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John, a 4 year old boy, has been mechanically ventilated for three days during recovery from a blunt chest trauma. According to his level of ventilator support, he is considered to be ready to be extubated. The previous patient had to be reintubated as a result of postextubation laryngeal oedema. You wonder whether corticosteroids may reduce this risk of extubation failure.
Structured clinical question
In mechanically ventilated children [patient] does corticosteroid administration [intervention] reduce the chance of reintubation due to laryngeal oedema [outcome]?
Search strategy and outcome
Cochrane Database of Systematic Reviews; 1 limited to newborn infants.1
PubMed clinical queries
“Respiration, Artificial”[MESH] AND (Hydroxycorticosteroids)[MESH] AND systematic; 1 reference not related to the question.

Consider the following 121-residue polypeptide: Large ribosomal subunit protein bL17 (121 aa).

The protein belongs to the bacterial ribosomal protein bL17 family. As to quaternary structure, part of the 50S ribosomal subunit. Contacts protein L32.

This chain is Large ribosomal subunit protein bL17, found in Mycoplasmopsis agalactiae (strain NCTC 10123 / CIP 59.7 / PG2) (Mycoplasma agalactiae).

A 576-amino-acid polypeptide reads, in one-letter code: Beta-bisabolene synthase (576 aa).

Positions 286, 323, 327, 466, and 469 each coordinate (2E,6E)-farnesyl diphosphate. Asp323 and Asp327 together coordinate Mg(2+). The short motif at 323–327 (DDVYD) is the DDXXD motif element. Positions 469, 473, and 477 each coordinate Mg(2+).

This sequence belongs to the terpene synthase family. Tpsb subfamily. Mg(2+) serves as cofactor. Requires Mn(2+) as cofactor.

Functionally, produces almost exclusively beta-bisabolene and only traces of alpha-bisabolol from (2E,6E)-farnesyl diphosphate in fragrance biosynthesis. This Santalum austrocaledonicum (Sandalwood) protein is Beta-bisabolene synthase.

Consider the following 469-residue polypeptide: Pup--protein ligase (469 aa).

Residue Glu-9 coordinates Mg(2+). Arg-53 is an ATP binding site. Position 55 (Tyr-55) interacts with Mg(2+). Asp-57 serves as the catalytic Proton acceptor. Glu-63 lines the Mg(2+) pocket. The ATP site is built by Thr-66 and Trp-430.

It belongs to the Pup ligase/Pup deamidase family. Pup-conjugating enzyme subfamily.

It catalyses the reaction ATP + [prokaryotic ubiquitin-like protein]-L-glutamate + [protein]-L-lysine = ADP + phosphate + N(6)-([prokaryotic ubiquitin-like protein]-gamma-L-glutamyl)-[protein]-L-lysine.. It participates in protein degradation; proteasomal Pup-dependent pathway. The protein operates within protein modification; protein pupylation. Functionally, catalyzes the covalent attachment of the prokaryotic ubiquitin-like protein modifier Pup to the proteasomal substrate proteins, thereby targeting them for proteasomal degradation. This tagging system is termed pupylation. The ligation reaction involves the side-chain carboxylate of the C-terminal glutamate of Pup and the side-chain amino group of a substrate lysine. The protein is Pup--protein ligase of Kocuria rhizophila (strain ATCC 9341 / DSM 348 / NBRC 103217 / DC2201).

(“Intubation, Intratracheal”[MeSH]) AND systematic[sb] AND (Hydroxycorticosteroids)[MESH]; no references.
(Anti-Inflammatory Agents OR Anti-Inflammatory Agents/therapeutic use OR Anti-Inflammatory Agents/therapy OR hydroxycorticosteroids) AND systematic[sb]) AND (“Intubation, Intratracheal”[MeSH] OR “Respiration, Artificial”[MeSH]); 25 references, 2 relevant studies1,2) (table 2).
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